Prevalence and Type of Functional Somatic Complaints in Patients With First-Episode Depression.

Prevalence and Type of Functional Somatic Complaints in Patients with First-episode Depression.

Filed under: Depression Treatment

East Asian Arch Psychiatry. 2012 Dec; 22(4): 146-53
Grover S, Kumar V, Chakrabarti S, Hollikatti P, Singh P, Tyagi S, Kulhara P, Avasthi A

OBJECTIVE. To study the prevalence and type of functional somatic complaints in patients with first-episode depression. METHODS. A total of 164 patients attending the outpatient department of a general hospital psychiatric unit were evaluated using the Patient Health Questionnaire-15 (PHQ-15) and Hamilton Depression Rating Scale (HDRS). RESULTS. More than half of the sample were male (n = 85; 52%) and most of the subjects were married (n = 128; 78%). The mean (standard deviation) HDRS score was 19.9 (5.4). All patients had at least 1 functional somatic complaint, and that the mean (range) number of functional somatic complaints per patient on the PHQ-15 was 8 (1-15). The most common functional somatic complaints included feeling tired or having little energy (93%); trouble sleeping (80%); nausea, gas and indigestion (68%); headache (68%); pain in arms, legs, or joints (66%); and feeling the heart racing (65%). Total PHQ-15 scores indicated the presence of moderate-to-severe severity of functional somatic complaints. Back pain, as well as pain in arms, legs, or joints, were found to be more common in females. The number and severity of functional somatic complaints did not differ significantly in relation to other socio-demographics (locality, marital status, age, education, income) and clinical variables (duration, physical co-morbidity, and atypical features). CONCLUSIONS. Functional somatic complaints are quite prevalent in subjects with first-episode depression. Hence, clinicians should routinely evaluate patients with depression for these symptoms.
HubMed – depression


The Medial Opticocarotid Recesss: An Anatomical Study of an Endoscopic “Key Landmark” to the Ventral Cranial Base.

Filed under: Depression Treatment

Neurosurgery. 2012 Dec 26;
Labib MA, Prevedello DM, Fernandez-Miranda JC, Sivakanthan S, Benet A, Morera V, Carrau R, Kassam A

BACKGROUND:: The medial opticocarotid recess (MOCR) has become an important landmark for endoscopic approaches to the cranial base. OBJECTIVE:: To examine the anatomy of the MOCR and outline its role as a “key landmark” for approaches to the sellar and suprasellar regions. METHODS:: Ten silicone-injected, cadaveric specimens and 96 dry skulls were examined. Dissections were done endoscopically and microscopically. RESULTS:: The lateral tubercular recess (LTR) is an osseous depression located at the lateral edge of the tuberculum when viewed from the sphenoid sinus. Intracranially, it corresponds to the lateral tubercular crest (LTC); a ridge situated at the superomedial aspect of the carotid sulcus. The MOCR is a teardrop shaped osseous indentation formed at the medial junction of the paraclinoid carotid canal and the optic canal. Dorsally, it is represented by a teardrop shaped area with vertices at the inferior aspect of the LTC, the medial aspect of the junction of the superior and posterior surfaces of the optic strut, and the superolateral aspect of the tuberculum. The middle clinoid process is situated inferior to the LTC. The distal osseous arch (DOA) of the carotid sulcus connects the lateral opticocarotid recess (LOCR) to the LTR and is a landmark for the paraclinoid ICA. Only 44% of the specimens had middle clinoid processes. CONCLUSION:: The MOCR and middle clinoid process are distinct structures. Because of its location at the confluence of the optic canal, the carotid canal, the sella, and the anterior cranial base, the MOCR is a “key landmark” for endoscopic approaches.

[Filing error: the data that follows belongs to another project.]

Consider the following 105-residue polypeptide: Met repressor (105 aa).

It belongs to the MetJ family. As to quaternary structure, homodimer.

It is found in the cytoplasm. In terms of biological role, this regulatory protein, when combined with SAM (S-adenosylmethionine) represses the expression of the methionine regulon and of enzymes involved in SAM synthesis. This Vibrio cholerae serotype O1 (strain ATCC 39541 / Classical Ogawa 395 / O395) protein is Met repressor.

HubMed – depression


The impact of HIV status, HIV disease progression, and post-traumatic stress symptoms on the health-related quality of life of Rwandan women genocide survivors.

Filed under: Depression Treatment

Qual Life Res. 2012 Dec 28;
Gard TL, Hoover DR, Shi Q, Cohen MH, Mutimura E, Adedimeji AA, Anastos K

PURPOSE: We examined whether established associations between HIV disease and HIV disease progression on worse health-related quality of life (HQOL) were applicable to women with severe trauma histories, in this case Rwandan women genocide survivors, the majority of whom were HIV-infected. Additionally, this study attempted to clarify whether post-traumatic stress symptoms were uniquely associated with HQOL or confounded with depression. METHODS: The Rwandan Women’s Interassociation Study and Assessment was a longitudinal prospective study of HIV-infected and uninfected women. At study entry, 922 women (705 HIV+ and 217 HIV-) completed measures of symptoms of post-traumatic stress and HQOL as well as other demographic, clinical, and behavioral characteristics. RESULTS: Even after controlling for potential confounders and mediators, HIV+ women, in particular those with the lowest CD4 counts, scored significantly worse on HQOL and overall quality of life (QOL) than did HIV- women. Even after controlling for depression and HIV disease progression, women with more post-traumatic stress symptoms scored worse on HQOL and overall QOL than women with fewer post-traumatic stress symptoms. CONCLUSIONS: This study demonstrated that post-traumatic stress symptoms were independently associated with HQOL and overall QOL, independent of depression and other confounders or potential mediators. Future research should examine whether the long-term impact of treatment on physical and psychological symptoms of HIV and post-traumatic stress symptoms would generate improvement in HQOL.
HubMed – depression


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